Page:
New Bill Would Bolster International Investment In NYC

Written By Serena Horrigan | May 08, 2015 | Published in Real Estate Market Trends
Panoramic view of midtown and empire state building 1024

International investors may soon be able to invest in U.S. real estate without paying capital gains taxes on pension funds, making foreign investment in New York City more desirable than ever.

Though there are, of course, myriad exemptions, generally in real estate whatever profit is made from a transaction may be subject to capital gains taxes. Much of the money invested by foreign investors is already exempt from the tax, but pensions are not included in this current exemption. As it stands now, The Foreign Investment in Real Property Act (FIRPTA) arguably discourages foreign investment in the U.S. because any gains made on the sale of personal property are subject to said taxation.

Amendments to FIRPTA will exclude foreign pensions from taxation in the way that domestic pensions already are, thus encouraging and enabling increased foreign investment activity.

President and CEO of the Real Estate Roundtable Jeffrey DeBoer further explained, "Excluding foreign pension funds from FIRPTA will put them on a more level playing field with tax-exempt domestic pension funds.”

Steven Spinola, president of the Real Estate Board of New York (REBNY) explained in a statement that “Passing an amendment to FIRPTA would unlock a significant amount of foreign capital that can be put to use for real estate development, improvements, and investments in New York City and across the nation”.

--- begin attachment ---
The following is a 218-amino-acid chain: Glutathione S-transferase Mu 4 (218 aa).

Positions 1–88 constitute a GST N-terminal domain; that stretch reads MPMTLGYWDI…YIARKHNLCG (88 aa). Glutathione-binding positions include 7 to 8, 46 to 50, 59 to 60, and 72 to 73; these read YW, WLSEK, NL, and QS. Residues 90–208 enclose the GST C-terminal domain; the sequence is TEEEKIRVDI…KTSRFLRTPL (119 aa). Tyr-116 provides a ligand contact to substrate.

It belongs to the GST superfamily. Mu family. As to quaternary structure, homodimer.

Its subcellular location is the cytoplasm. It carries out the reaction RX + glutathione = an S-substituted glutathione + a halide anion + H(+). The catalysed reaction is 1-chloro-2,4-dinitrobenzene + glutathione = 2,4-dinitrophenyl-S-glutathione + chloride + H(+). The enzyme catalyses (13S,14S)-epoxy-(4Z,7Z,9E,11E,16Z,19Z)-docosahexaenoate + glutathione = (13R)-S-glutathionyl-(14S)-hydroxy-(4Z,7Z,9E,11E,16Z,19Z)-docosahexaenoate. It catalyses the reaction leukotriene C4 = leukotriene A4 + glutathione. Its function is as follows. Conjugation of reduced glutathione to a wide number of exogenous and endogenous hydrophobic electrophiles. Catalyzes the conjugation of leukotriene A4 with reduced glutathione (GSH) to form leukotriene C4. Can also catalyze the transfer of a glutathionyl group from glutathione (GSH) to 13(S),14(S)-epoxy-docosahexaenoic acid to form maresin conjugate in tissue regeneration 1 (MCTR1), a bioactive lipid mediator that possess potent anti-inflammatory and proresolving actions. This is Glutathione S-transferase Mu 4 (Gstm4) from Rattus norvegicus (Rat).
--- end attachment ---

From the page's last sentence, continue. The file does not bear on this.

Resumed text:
To be clear, the New York market has been saturated with foreign investment in recent years, so the market already exists, but at a high rate of taxation. Though the current law allows for many tax exemptions, pension funds is not among them, and recent years have seen foreign pensions invest billions of dollars into New York City real estate. According to the Washington D.C.-based group Real Estate Roundtable, “The change to FIRPTA would save these funds an estimated $3.7 billion in capital gains taxes over the next decade.” That’s a pretty sizable difference for a potential foreign investor and illustrates how the current law could easily dissuade potential foreign buyers.

Allowing the investment firms who manage foreign pension funds, or maybe even governments that manage some, will amount to billions more that will be exempt if the bill becomes law. It's likely that the amount of investments in U.S. real estate that these foreign entities will have to invest will increase as it will be more profitable to make these deals if they won’t have to pay a tax on the profit. That in turn will lead to increased competition for a finite amount of property, higher prices and an upward surge towards an even more expensive market.

That’s certainly great news for New York City’s luxury real estate market.


Elegran LLC may or may not be the exclusive listing agent of the properties being displayed on All data displayed on is presented for informational purposes only and should be independently confirmed by all customers. All Information is compiled from both public and private sources including, but not limited to the RLS, MLS and ACRIS; each of which is assumed to be reliable. All information displayed is subject to errors and omissions regarding apartment specifications and final sale prices, and further, any unit listed may have had its listing withdrawn without notice subsequent to such information being compiled. No representation is made as to the accuracy of any description (ie: listing, close sale data, and/or building description) of any building or individual unit. All measurements and square footage are approximate and all information herein should be confirmed by customer and/or their attorney. Elegran LLC, its members, affiliates, and contributors adhere to New Your City, New York State, and United States Fair Housing Laws.